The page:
Is James Shields The Next Rays’ Starter To Go?

Quality starting pitching is the best currency in the game, and no team has traded more of it in recent years than the Rays. They've traded what amounts to an above-average rotation within the last 27 months alone: Matt Garza, Edwin Jackson, Jason Hammel, Mitch Talbot, and Scott Kazmir. There are a number of teams out there that would trade their starting staff for that fivesome right now. 

Tampa was able to trade away all those arms because their farm system continues to pump out top flight pitching prospects. If you dig through Baseball America's all-time top 100 prospects lists, you'll see that the franchise hasn't had a top pitching prospect bust since Dewon Brazelton, the third overall pick in the 2001 draft. That's the result of tremendous scouting and player development, as well as incredible luck. 

357100813012_Orioles_at_Rays If it wasn't for B.J. Upton's brief cameo in 2004, the longest tenured player on the team would be 29-year-old righty James Shields. He's given the Rays four straight seasons of 200+ innings with a 4.17 ERA overall, though he slipped to a 5.18 ERA with a league leading 34 homers allowed last summer. The 2011 season is the last guaranteed year on Shields' contract ($4.25MM), though he would still be under control as an arbitration-eligible player in 2012. The club also holds very affordable options for 2012 ($7MM), 2013 ($9MM), and 2014 ($12MM).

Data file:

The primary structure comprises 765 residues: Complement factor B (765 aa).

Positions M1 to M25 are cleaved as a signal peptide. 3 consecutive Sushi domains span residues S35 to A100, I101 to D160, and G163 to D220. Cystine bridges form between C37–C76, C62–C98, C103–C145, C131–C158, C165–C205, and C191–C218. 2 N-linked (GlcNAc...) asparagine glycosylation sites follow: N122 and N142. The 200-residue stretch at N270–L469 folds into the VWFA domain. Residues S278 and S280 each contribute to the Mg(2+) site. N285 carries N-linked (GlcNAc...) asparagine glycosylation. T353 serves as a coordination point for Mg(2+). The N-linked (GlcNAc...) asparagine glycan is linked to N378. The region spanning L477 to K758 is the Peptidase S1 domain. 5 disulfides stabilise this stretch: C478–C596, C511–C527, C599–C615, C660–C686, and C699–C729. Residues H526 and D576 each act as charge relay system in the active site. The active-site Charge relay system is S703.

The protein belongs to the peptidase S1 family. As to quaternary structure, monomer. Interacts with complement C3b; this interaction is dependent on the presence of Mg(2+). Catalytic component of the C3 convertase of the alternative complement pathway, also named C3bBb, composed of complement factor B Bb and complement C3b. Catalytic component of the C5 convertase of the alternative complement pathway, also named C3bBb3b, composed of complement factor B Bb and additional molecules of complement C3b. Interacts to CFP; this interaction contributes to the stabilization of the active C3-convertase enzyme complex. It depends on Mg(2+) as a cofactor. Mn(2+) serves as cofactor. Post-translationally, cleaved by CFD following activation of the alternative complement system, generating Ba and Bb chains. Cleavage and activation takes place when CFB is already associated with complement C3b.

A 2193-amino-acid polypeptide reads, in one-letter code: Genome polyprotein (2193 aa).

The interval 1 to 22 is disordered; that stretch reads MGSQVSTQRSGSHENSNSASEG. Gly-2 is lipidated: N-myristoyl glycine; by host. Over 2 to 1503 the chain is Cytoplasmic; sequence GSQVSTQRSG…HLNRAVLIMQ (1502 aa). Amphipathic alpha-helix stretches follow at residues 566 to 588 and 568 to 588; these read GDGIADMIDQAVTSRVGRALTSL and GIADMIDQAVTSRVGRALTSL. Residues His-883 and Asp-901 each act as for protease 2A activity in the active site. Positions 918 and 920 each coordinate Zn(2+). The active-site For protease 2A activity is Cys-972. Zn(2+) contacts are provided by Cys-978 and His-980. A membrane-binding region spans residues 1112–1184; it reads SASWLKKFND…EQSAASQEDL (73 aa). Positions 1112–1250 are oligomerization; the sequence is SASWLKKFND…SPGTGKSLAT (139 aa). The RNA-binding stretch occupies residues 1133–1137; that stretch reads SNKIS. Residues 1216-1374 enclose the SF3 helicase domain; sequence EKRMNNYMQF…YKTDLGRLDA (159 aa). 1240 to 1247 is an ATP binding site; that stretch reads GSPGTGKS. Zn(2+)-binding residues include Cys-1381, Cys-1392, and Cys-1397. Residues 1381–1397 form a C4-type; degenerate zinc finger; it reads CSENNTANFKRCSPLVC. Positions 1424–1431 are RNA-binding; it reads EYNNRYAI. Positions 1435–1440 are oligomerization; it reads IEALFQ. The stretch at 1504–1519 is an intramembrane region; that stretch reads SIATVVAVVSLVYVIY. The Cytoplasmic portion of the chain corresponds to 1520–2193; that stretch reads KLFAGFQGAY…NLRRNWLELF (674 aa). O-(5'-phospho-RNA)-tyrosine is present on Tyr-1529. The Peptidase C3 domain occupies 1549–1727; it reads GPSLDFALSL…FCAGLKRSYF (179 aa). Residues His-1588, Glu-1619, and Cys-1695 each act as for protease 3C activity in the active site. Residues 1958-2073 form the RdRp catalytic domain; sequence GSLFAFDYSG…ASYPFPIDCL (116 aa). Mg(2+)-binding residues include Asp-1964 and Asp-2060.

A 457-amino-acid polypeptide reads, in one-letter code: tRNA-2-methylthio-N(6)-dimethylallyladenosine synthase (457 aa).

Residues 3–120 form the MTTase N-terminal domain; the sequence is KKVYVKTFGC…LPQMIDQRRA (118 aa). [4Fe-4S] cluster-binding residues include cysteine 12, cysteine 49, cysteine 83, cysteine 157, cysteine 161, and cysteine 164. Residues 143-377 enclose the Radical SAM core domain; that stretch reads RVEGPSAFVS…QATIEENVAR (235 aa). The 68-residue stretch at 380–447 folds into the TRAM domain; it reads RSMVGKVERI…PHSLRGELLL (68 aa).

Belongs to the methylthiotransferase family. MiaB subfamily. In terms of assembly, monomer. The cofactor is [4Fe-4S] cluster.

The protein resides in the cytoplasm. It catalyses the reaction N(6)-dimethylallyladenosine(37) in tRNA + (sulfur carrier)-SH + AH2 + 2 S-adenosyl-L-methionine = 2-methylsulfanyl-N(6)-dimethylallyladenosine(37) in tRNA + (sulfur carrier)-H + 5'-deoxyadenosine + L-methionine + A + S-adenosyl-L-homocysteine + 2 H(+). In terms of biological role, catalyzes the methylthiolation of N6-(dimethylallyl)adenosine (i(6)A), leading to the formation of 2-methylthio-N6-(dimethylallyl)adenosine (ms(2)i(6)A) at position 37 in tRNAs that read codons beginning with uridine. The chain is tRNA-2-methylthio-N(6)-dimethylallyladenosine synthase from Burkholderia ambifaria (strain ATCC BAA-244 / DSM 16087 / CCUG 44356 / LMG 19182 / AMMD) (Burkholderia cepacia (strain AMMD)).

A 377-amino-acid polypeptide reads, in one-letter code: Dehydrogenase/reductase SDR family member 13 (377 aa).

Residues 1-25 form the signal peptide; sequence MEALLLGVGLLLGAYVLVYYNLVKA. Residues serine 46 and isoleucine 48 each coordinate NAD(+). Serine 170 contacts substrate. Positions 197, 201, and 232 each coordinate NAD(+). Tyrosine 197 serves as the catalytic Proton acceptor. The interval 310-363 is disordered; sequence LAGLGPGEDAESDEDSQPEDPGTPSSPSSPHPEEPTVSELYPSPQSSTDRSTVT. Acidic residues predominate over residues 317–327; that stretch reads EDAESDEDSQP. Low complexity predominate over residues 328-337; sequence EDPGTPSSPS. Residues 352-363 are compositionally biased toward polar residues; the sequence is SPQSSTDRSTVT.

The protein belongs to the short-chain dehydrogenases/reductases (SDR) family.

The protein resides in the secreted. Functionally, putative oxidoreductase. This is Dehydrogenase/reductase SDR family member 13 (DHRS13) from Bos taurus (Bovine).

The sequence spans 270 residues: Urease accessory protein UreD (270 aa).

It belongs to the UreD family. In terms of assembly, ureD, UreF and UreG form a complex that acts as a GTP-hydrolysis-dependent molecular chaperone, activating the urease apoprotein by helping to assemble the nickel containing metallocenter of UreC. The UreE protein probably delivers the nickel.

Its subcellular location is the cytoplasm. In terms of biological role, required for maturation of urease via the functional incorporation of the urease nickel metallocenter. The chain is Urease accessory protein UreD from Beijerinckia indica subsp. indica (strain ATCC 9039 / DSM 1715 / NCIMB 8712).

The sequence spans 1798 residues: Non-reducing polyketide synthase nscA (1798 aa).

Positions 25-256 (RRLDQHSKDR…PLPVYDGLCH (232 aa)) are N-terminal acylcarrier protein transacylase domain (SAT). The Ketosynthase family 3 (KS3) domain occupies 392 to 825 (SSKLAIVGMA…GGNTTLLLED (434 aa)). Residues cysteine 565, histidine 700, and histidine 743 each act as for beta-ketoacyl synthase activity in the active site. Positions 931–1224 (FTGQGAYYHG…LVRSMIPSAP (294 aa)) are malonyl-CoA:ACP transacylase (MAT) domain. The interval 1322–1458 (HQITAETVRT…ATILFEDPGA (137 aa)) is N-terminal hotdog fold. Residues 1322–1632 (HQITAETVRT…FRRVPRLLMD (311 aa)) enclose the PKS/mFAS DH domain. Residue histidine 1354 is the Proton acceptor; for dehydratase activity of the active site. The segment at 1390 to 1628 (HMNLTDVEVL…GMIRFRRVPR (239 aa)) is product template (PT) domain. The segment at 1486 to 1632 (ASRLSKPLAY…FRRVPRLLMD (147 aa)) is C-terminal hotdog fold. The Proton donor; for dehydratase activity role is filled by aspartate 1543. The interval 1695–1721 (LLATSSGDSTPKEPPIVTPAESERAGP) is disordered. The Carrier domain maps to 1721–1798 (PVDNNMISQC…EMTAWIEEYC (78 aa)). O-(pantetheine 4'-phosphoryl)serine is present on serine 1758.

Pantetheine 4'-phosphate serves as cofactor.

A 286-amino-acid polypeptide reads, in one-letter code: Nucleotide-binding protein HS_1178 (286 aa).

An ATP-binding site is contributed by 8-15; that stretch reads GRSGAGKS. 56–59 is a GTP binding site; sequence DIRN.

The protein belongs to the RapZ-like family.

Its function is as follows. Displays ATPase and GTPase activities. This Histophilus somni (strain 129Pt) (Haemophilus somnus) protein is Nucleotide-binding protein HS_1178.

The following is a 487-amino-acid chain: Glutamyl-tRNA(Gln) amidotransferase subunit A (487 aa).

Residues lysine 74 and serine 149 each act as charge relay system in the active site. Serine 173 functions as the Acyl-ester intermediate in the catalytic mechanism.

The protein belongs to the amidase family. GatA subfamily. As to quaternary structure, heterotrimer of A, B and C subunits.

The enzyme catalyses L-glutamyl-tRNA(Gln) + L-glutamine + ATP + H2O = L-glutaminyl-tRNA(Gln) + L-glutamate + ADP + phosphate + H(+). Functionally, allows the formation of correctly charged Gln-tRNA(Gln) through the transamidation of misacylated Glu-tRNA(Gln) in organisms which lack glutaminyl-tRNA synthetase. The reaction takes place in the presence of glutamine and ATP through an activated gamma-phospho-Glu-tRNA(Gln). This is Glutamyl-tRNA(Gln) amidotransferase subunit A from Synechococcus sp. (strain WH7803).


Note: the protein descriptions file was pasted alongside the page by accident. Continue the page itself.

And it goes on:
With David Price, Wade Davis, Jeremy Hellickson, and Jeff Niemann still years away from huge paydays, Shields is the obvious candidate to be the next piece of trade bait. That contract is definitely team friendly, and guys that you can pencil in for 200 innings a year don't exactly grow on trees. As an added bonus, his fastball velocity has actually increased over the last few years, quite uncommon for pitchers that have logged so many innings. Throw in AL East and playoff experience, and you've got a hot commodity. Just look at the demand for Garza. 

Alex Torres (acquired in the Kazmir trade) and Alex Cobb will begin the 2011 season just a phone call away in Triple-A, and they represent the next wave of pitching help. Behind them will be Nick Barnese, Alex Colome, and Matt Moore in Double-A, and soon enough we'll be talking about Enny Romero and Jake Thompson in the same way. All seven of those guys were ranked among the team's 16 best prospects in the latest edition of Baseball America's Prospect Handbook.

Both the Rangers and Rockies had their eye on Shields this offseason, but the market for his services certainly wouldn't be limited to those two clubs. The Yankees and Nationals are known to be seeking pitching at the moment, and the Cardinals could also join the mix in the wake of Adam Wainwright's injury. More than likely, Tampa will hold onto Shields at least for the first half of the season before deciding to move him. They also have the option of waiting until next offseason, when they could take advantage of a thin free agent pitching market.

The Rays have been very successful in recent years thanks to their never-ending cycle of pitching. They get what they can out of a pitcher, then trade him once his contract becomes prohibitive and simply replace him with another high-end, young (and cheap) arm. Shields has started the last three Opening Days for Tampa, but 2011 could be his last with the team.

Photo courtesy of Icon SMI.

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